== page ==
Single server process running on the network
which makes use of a textual configurations file[1]
Transports tuples across the network using the
standard Java object serialization mechanisms
and TCP/IP sockets[1]
New commands can be added relatively easily[1]
TSpaces
JavaSpaces
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Forms part of the Jini system, and so
makes extensive use of the Jini API[9]
Network support is provided by the Java
RMI (Remote Method Invocation)
protocol[10]
Distribution of classes to clients is handled
by the standard Internet hypertext
protocol (HTTP)[1]
Supports the basic Yale Linda operations
(the names differ from the original names
used by the Yale group, but essentially the
same functionality is provided)
JavaSpaces
JavaSpaces – Requirements[1]
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a web (HTTP) server (a minimal one is provided
with the Jini/JavaSpaces release)
an RMI activation server (part of the standard
RMI software bundled with Java)
a Jini lookup service (alternatively the RMI
registry service can be used, but this is
discouraged as support for this option may be
discontinued by Sun in the future)
a Jini transaction manager
a JavaSpaces server
Applications are also required to run a security
manager, whether security checking is required
or not
JavaSpaces – Complexity[1]
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A typical command line required to run a
JavaSpaces application is as follows
java -Djava.security.policy=
D:\JavaProgs\policy.all
-Doutrigger.spacename=JavaSpaces
-Dcom.sun.jini.lookup.groups=public
-Djava.rmi.server.codebase= http://host/spaceexamples-dl.jar
-cp D:\JavaProgs\spaceexamples.jar;D:\JavaProgs\classes
sun.applet.AppletViewer worker.html
JavaSpaces – Diagram[11]
JavaSpaces – In Depth[11]
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All operations are invoked on an object that implements the
net.jini.space.JavaSpace interface.
A space stores entries, each of which is a collection of typed objects that
implements the Entry interface
import net.jini.core.entry.*;
public class MessageEntry
implements Entry {
public String content;
public MessageEntry() { }
public MessageEntry(String content) {
this.content = content;
}
public String toString() {
return "MessageContent: " + content;
}
}
Net.jini.space.JavaSpace
Interface[12]
EventRegistration notify(Entry tmpl, Transaction txn, RemoteEventListener
listener, long lease, MarshalledObject handback)
- When entries are written that match this template notify the given listener
with a RemoteEvent that includes the handback object.
Entry read(Entry tmpl, Transaction txn, long timeout)
- Read any matching entry from the space, blocking until one exists.
Entry readIfExists(Entry tmpl, Transaction txn, long timeout)
- Read any matching entry from the space, returning null if there is currently is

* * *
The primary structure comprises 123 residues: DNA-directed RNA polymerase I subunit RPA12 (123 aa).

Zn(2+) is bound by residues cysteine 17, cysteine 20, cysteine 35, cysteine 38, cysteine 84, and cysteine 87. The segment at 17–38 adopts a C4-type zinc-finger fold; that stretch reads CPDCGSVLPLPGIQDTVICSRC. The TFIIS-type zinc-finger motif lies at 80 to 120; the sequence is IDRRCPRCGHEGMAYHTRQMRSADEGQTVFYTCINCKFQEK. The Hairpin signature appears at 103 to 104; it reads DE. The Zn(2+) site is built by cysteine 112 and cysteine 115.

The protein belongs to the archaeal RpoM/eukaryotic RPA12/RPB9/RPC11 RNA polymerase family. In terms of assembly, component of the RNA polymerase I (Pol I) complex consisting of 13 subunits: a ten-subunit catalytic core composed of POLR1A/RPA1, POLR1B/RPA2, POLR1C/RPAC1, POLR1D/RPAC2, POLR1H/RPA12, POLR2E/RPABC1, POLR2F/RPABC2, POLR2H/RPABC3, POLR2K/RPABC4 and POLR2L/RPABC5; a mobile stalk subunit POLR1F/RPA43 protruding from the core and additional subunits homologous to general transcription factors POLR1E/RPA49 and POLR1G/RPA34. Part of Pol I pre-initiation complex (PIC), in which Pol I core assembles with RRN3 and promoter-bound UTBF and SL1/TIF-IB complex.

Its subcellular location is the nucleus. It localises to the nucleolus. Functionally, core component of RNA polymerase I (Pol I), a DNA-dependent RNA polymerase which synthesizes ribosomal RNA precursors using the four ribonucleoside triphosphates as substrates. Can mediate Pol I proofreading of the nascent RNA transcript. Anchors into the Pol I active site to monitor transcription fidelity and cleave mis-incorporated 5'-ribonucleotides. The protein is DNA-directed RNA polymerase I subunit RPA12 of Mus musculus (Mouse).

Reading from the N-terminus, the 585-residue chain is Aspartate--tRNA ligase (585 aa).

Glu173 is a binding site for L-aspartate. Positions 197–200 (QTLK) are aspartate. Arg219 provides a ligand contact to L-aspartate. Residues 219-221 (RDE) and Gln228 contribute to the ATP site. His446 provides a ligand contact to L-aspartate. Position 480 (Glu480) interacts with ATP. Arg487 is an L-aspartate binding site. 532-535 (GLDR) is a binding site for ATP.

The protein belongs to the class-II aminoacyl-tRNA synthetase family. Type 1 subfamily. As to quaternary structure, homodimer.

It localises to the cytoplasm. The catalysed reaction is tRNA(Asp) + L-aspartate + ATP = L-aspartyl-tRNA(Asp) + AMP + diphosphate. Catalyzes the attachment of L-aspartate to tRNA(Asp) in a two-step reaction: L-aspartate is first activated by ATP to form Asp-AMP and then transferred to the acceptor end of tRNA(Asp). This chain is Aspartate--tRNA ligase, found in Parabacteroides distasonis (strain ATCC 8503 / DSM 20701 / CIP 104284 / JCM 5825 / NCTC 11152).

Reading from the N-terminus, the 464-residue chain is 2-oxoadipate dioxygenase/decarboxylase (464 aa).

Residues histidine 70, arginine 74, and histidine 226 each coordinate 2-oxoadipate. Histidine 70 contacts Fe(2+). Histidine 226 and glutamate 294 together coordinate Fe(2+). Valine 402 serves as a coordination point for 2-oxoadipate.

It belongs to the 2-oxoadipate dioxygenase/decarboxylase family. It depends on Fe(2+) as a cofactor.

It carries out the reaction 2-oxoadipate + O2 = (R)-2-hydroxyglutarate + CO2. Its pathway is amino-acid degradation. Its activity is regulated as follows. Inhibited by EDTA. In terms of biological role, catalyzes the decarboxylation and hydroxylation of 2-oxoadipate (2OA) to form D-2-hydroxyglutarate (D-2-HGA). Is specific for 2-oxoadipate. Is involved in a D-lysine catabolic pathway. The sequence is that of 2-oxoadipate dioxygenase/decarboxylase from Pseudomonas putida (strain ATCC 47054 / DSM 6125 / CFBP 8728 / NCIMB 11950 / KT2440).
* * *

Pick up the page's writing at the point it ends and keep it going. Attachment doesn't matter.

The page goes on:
none.
Entry snapshot(Entry e)
- The process of serializing an entry for transmission to a JavaSpaces service
will be identical if the same entry is used twice.
Entry take(Entry tmpl, Transaction txn, long timeout)
- Take a matching entry from the space, waiting until one exists.
Entry takeIfExists(Entry tmpl, Transaction txn, long timeout)
- Take a matching entry from the space, returning null if there is currently is
none.
Lease write(Entry entry, Transaction txn, long lease)
- Write a new entry into the space.
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http://java.sun.com/products/jini/2.1/doc/api/overview-summary.html
JavaSpaces – Example
import net.jini.space.JavaSpace;
public class SpaceClient {
public static void main(String argv[]) {
try {
System.out.println("Searching for a JavaSpace...");
Lookup finder = new Lookup(JavaSpace.class);
JavaSpace space = (JavaSpace) finder.getService();
System.out.println("A JavaSpace has been discovered.");
System.out.println("Writing a message into the spce...");
MessageEntry msg = new MessageEntry();
msg.content = "Hello there";
space.write(msg, null, 60*60*1000);
MessageEntry template = new MessageEntry();
System.out.println("Reading a message from the space...");
MessageEntry result = (MessageEntry) space.read(template,
null, Long.MAX_VALUE);
System.out.println(“Message read is: "+result.content);
} catch(Exception e) {e.printStackTrace();}
}
}
JavaSpaces – Transactions[11]
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Package: net.jini.core.transaction
Provides basic atomic transactions that group
multiple operations across multiple JavaSpaces
services into a bundle that acts as a single atomic
operation
Either all modifications within the transactions
will be applied or none will
• regardless of whether the transaction spans one or more
operations or one or more JavaSpaces services